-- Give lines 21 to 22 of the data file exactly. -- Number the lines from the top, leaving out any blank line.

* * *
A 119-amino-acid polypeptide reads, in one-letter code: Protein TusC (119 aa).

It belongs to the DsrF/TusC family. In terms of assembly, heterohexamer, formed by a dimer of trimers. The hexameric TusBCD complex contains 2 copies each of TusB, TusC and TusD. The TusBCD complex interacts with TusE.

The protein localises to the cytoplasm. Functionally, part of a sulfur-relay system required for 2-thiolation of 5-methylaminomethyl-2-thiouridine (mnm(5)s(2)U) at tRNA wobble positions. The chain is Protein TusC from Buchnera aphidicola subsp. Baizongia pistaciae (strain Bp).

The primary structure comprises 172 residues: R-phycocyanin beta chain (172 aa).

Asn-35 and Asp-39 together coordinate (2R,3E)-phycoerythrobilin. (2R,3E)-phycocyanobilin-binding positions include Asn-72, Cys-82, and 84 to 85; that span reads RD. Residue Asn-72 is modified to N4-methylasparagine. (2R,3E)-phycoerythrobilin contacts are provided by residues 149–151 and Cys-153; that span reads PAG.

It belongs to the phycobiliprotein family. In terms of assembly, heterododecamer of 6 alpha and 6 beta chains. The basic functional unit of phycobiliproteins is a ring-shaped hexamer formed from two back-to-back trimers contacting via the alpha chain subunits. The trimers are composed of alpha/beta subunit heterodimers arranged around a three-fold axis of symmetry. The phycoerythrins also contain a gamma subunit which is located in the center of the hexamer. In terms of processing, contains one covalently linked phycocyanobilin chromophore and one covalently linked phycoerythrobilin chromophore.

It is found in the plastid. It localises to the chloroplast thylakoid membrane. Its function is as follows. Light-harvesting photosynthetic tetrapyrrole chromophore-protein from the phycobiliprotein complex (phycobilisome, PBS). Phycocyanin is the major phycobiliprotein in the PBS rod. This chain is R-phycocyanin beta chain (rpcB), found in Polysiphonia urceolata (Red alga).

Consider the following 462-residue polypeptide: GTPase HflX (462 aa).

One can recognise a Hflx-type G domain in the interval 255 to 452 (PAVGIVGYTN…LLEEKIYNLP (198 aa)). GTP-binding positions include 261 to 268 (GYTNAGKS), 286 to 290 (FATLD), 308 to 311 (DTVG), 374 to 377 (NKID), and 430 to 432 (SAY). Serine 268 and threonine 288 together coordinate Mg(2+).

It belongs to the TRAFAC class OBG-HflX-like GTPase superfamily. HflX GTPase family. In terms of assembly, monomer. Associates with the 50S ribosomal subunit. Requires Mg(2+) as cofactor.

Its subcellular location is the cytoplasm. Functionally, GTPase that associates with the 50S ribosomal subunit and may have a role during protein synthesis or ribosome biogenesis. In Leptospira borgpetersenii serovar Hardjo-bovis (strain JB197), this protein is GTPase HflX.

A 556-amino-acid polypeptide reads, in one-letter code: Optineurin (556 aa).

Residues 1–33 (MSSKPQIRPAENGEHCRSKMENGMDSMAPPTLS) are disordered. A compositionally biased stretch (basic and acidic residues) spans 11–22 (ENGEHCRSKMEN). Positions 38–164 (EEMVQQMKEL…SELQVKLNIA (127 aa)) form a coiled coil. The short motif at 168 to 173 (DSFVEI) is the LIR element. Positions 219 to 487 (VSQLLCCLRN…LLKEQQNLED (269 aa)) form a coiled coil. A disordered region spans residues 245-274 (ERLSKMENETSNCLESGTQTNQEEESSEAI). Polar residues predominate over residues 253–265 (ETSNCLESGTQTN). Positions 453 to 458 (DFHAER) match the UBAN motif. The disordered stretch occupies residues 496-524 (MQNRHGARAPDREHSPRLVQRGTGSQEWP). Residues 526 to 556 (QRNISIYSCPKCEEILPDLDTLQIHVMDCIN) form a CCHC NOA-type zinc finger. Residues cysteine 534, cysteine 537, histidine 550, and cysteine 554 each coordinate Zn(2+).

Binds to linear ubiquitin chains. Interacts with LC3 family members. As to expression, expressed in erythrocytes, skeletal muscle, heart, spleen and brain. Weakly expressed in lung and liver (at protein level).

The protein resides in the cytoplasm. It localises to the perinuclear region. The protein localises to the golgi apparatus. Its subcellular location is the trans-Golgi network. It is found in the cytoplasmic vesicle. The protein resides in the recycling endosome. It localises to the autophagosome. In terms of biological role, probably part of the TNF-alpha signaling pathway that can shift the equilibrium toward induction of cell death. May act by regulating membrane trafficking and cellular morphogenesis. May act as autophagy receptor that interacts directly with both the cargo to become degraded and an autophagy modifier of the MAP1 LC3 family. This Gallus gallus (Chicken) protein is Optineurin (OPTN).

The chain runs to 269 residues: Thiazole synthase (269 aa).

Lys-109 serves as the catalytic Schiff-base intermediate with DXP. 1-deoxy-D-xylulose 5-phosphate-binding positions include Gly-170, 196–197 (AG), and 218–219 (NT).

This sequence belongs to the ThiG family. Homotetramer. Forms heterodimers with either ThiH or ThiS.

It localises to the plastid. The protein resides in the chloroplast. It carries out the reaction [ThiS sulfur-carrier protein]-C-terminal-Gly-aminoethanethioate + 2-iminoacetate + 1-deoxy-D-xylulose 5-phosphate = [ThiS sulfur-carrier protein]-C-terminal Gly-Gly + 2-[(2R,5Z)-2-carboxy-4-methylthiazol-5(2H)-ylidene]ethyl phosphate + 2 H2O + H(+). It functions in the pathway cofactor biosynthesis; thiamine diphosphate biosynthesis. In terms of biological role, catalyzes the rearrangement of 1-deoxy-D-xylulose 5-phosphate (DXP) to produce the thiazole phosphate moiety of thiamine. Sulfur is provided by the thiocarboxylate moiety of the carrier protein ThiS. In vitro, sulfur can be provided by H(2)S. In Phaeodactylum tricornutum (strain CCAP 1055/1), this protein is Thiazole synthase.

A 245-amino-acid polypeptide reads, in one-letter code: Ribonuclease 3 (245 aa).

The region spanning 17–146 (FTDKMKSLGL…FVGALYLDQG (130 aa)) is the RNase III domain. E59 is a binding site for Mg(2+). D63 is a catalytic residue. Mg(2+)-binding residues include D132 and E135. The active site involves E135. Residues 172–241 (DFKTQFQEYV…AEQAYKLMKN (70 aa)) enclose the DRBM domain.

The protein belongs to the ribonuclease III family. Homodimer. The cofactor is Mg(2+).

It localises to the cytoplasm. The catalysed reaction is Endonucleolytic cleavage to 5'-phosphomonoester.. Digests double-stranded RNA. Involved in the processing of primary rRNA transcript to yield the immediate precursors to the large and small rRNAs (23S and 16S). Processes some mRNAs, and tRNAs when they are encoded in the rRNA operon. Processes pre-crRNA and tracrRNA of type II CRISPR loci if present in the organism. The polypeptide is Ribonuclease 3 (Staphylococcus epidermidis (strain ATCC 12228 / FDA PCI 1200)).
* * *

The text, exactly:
The region spanning 17–146 (FTDKMKSLGL…FVGALYLDQG (130 aa)) is the RNase III domain. E59 is a binding site for Mg(2+). D63 is a catalytic residue. Mg(2+)-binding residues include D132 and E135. The active site involves E135. Residues 172–241 (DFKTQFQEYV…AEQAYKLMKN (70 aa)) enclose the DRBM domain.

The protein belongs to the ribonuclease III family. Homodimer. The cofactor is Mg(2+).